- LPC students are able to use all of the library and IT facilities of the University, in particular, the Boots Library. The Boots Library houses the entire law collection and also incorporates the Professional Resource Centre. As a result, LPC students are afforded 24-hour access to relevant library resources.
We know that with a changing job market we need to provide relevant legal experience, networking events and careers support for our students to give you the head start that you require at the beginning of your career.
You can also study the Legal Practice Course part-time to fit around your other commitments. Transfers between the part-time and full-time course are possible.
Successful completion of the course enables you to proceed to a training contract and then be admitted as a solicitor. The job market is very competitive and whether you come to Nottingham Law School with a 2.1 or a 2.2 we can add value to enhance your CV and increase your employability.
2016 start date
Start date: 12 September
See the applying section for full details.
We hold open days in autumn, spring and early summer each year for anyone considering studying on the Nottingham Law School LPC. The day provides the opportunity for you to find out more about the course, meet tutors and current students, take a campus tour, view our facilities and take part in a careers workshop providing advice on how to gain a training contract. Find out further details and to book your place.
SRA Information - changes to Education and Training Regulations
The SRA has recently put in place proposals to simplify the training regulations.
These proposals have resulted in the removal of the requirements for students:
- to apply for a Certificate of Completion of the Academic Stage of Training
- to enrol with the SRA prior to commencing the LPC.
Please read the SRA revisions document
Please note that these changes could impact considerably upon you and it is your responsibility to ensure that you understand your revised obligations in respect of the LPC.
If you are in any doubt about how these changes affect you, please consult the SRA website.
Library and Professional Resources
LPC students are able to use all of the library and IT facilities of the University, in particular, the Boots Library, which has recently been refurbished. The Boots Library will house the entire Law Collection and will also incorporate the current Professional Resource Centre. As a result, LPC students will be afforded 24 hour access to library resources.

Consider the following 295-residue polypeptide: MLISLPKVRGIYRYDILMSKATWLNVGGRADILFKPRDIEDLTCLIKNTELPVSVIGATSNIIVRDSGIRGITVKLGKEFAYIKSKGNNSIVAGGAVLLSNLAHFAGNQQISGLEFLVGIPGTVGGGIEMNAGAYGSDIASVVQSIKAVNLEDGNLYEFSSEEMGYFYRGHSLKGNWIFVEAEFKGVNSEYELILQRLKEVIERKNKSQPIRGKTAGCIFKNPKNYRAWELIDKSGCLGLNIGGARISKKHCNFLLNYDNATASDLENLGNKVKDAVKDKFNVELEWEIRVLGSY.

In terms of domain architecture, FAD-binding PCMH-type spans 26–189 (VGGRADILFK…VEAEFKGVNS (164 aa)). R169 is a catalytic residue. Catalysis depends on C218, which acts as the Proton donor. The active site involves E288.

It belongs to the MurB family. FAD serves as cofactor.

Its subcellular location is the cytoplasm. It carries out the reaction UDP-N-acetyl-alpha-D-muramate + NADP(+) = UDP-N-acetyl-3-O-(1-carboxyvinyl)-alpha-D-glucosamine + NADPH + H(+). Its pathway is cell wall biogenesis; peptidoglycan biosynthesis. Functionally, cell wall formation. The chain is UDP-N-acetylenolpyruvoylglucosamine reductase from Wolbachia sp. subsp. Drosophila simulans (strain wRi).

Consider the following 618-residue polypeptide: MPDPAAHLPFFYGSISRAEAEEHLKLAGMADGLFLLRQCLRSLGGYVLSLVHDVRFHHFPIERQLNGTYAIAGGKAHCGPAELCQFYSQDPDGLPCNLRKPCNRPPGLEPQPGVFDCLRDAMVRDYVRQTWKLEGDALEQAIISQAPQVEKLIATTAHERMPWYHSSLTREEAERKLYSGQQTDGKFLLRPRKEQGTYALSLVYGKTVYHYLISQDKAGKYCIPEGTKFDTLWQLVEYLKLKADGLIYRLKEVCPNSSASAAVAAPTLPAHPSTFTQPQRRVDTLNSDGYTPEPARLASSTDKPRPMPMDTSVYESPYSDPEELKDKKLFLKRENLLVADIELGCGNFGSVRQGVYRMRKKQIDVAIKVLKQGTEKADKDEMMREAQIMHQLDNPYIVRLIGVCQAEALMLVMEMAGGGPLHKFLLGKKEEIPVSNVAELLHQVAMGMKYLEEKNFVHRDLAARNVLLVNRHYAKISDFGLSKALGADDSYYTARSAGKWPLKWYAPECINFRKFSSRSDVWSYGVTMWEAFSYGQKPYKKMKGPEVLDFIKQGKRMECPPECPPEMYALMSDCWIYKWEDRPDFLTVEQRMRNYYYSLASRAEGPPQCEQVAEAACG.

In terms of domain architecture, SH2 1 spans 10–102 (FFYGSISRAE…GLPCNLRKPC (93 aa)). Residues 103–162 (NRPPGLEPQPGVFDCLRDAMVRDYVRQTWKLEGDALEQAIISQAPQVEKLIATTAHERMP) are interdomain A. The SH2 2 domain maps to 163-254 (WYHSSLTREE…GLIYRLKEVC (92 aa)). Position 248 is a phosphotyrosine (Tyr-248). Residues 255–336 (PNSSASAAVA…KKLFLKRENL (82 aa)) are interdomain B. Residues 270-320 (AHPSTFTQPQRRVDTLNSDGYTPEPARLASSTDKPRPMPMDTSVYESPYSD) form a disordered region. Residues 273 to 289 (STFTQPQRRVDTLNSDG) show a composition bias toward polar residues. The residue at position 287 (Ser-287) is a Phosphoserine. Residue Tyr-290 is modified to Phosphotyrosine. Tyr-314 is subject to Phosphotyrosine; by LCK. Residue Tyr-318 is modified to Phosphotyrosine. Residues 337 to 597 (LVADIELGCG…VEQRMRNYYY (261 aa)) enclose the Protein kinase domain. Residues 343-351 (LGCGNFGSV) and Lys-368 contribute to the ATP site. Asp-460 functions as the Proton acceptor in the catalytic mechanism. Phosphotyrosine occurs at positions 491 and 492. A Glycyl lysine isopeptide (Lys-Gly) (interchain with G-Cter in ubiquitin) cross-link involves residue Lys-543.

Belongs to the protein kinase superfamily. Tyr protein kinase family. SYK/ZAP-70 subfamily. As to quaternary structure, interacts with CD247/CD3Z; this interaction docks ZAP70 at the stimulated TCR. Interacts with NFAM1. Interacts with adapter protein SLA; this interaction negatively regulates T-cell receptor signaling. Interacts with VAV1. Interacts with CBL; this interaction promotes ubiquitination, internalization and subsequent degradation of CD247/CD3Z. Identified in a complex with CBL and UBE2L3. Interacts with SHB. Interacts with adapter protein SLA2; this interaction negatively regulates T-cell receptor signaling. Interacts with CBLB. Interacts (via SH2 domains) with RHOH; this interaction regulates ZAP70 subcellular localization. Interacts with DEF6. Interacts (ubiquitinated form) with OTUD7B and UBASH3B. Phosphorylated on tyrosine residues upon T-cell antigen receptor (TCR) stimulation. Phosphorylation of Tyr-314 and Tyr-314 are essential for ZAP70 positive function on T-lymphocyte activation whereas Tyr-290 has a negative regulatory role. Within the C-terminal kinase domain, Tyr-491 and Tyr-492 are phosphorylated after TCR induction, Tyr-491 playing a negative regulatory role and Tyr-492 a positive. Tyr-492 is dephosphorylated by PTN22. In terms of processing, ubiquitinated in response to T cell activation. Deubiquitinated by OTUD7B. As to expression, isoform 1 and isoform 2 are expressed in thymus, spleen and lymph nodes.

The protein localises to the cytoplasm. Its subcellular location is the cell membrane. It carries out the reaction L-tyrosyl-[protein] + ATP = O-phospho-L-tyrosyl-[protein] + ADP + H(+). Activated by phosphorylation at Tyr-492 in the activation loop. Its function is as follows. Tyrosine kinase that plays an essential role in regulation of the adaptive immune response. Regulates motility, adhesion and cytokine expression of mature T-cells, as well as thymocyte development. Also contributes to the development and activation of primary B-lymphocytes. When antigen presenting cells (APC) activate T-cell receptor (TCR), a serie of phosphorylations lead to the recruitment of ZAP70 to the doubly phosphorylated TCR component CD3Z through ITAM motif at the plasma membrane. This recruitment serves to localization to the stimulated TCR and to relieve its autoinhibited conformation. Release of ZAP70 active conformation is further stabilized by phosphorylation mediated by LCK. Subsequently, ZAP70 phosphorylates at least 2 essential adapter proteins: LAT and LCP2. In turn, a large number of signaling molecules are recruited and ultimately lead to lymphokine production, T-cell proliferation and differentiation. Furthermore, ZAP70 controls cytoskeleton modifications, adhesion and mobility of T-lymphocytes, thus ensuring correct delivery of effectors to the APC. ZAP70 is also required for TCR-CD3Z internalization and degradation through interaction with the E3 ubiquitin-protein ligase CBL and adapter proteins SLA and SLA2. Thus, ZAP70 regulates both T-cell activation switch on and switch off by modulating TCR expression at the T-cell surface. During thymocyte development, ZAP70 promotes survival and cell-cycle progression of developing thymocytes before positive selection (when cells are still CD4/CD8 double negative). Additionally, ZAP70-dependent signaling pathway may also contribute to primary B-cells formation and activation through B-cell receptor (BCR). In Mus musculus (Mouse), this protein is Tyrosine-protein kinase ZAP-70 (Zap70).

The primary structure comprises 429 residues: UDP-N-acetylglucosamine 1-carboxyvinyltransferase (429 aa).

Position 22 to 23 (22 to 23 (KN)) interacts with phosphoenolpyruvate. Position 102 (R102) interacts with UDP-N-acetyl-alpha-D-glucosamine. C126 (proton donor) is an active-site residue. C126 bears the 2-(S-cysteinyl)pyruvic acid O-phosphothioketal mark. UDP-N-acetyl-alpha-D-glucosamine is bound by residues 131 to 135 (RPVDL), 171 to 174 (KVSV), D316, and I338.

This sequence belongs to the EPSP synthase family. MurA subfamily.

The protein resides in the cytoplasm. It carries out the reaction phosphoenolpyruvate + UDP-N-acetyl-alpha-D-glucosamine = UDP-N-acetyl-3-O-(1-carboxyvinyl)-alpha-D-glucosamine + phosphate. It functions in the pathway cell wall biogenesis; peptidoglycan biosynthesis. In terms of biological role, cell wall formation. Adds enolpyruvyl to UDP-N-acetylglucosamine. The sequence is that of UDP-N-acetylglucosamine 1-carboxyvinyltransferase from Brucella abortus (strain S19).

If you have any queries about this course please contact us:
Contact us for further information
Find out more information by requesting a course brochure. If you would like to speak with a member of the team, you can contact us using the details below.
Telephone: +44 (0)115 848 4460
Nottingham Law School website
Course structure and content
Many students require flexibility to fit in with work, family or other commitments and we have developed a new format to benefit all students. From September 2015 the course will be taught on three days each week. Small Group Sessions (SGS) will be held on Tuesdays and Wednesdays. Lectures will be held on Fridays and these will be recorded so that attendance is not compulsory – you can view the lectures at a convenient time. This format gives you the option to be on campus for either two or three days each week. Exceptionally you may be required to attend examinations or induction events on any day of the week but you will receive notice of these dates well in advance.
Start date: September 2016 - date to be confirmed
The LPC is delivered in two stages.
Stage One is delivered from September to February. Stage Two is taught from February to June. Stage One covers the compulsory elements of:
- Business (including Taxation and Business Accounts)
- Litigation (Civil and Criminal)
- Wills and Administration of Estates
- Solicitors' Accounts
- Professional Conduct and Regulation
- Skills: advocacy, interviewing, writing, drafting, and research.
During Stage One, the teaching of the Professional Legal Practice Module will also occur.